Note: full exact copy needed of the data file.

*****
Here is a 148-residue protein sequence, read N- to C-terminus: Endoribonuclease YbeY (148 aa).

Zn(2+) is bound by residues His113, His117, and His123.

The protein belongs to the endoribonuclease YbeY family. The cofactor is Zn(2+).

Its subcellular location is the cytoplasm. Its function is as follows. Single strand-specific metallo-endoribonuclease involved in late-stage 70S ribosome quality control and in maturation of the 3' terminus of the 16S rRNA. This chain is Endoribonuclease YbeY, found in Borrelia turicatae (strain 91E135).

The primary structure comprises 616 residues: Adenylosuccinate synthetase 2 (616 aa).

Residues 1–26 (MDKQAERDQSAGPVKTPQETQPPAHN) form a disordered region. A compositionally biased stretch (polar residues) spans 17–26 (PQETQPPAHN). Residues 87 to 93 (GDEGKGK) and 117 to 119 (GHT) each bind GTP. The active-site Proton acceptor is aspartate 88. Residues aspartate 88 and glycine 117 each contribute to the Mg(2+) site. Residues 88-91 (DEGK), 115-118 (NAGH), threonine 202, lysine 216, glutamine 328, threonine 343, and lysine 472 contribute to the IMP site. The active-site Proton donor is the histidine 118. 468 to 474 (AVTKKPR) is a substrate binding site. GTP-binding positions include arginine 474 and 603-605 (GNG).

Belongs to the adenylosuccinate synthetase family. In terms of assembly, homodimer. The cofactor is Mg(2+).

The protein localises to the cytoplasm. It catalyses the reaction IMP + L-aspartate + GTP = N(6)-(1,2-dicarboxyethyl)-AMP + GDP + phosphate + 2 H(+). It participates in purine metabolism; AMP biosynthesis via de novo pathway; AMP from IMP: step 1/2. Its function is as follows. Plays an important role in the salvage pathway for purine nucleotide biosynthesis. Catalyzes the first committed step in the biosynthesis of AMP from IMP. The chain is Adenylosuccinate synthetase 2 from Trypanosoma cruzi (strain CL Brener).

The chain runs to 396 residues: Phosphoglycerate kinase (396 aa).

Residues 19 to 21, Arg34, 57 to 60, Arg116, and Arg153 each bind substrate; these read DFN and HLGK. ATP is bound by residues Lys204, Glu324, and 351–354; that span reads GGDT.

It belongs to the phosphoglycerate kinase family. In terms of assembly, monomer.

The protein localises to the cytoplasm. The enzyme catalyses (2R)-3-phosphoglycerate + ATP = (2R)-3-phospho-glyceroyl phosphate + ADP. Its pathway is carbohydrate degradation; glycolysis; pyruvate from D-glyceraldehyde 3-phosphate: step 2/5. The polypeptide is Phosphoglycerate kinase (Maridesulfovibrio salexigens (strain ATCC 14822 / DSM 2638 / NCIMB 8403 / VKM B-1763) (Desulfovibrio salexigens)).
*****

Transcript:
Here is a 148-residue protein sequence, read N- to C-terminus: Endoribonuclease YbeY (148 aa).

Zn(2+) is bound by residues His113, His117, and His123.

The protein belongs to the endoribonuclease YbeY family. The cofactor is Zn(2+).

Its subcellular location is the cytoplasm. Its function is as follows. Single strand-specific metallo-endoribonuclease involved in late-stage 70S ribosome quality control and in maturation of the 3' terminus of the 16S rRNA. This chain is Endoribonuclease YbeY, found in Borrelia turicatae (strain 91E135).

The primary structure comprises 616 residues: Adenylosuccinate synthetase 2 (616 aa).

Residues 1–26 (MDKQAERDQSAGPVKTPQETQPPAHN) form a disordered region. A compositionally biased stretch (polar residues) spans 17–26 (PQETQPPAHN). Residues 87 to 93 (GDEGKGK) and 117 to 119 (GHT) each bind GTP. The active-site Proton acceptor is aspartate 88. Residues aspartate 88 and glycine 117 each contribute to the Mg(2+) site. Residues 88-91 (DEGK), 115-118 (NAGH), threonine 202, lysine 216, glutamine 328, threonine 343, and lysine 472 contribute to the IMP site. The active-site Proton donor is the histidine 118. 468 to 474 (AVTKKPR) is a substrate binding site. GTP-binding positions include arginine 474 and 603-605 (GNG).

Belongs to the adenylosuccinate synthetase family. In terms of assembly, homodimer. The cofactor is Mg(2+).

The protein localises to the cytoplasm. It catalyses the reaction IMP + L-aspartate + GTP = N(6)-(1,2-dicarboxyethyl)-AMP + GDP + phosphate + 2 H(+). It participates in purine metabolism; AMP biosynthesis via de novo pathway; AMP from IMP: step 1/2. Its function is as follows. Plays an important role in the salvage pathway for purine nucleotide biosynthesis. Catalyzes the first committed step in the biosynthesis of AMP from IMP. The chain is Adenylosuccinate synthetase 2 from Trypanosoma cruzi (strain CL Brener).

The chain runs to 396 residues: Phosphoglycerate kinase (396 aa).

Residues 19 to 21, Arg34, 57 to 60, Arg116, and Arg153 each bind substrate; these read DFN and HLGK. ATP is bound by residues Lys204, Glu324, and 351–354; that span reads GGDT.

It belongs to the phosphoglycerate kinase family. In terms of assembly, monomer.

The protein localises to the cytoplasm. The enzyme catalyses (2R)-3-phosphoglycerate + ATP = (2R)-3-phospho-glyceroyl phosphate + ADP. Its pathway is carbohydrate degradation; glycolysis; pyruvate from D-glyceraldehyde 3-phosphate: step 2/5. The polypeptide is Phosphoglycerate kinase (Maridesulfovibrio salexigens (strain ATCC 14822 / DSM 2638 / NCIMB 8403 / VKM B-1763) (Desulfovibrio salexigens)).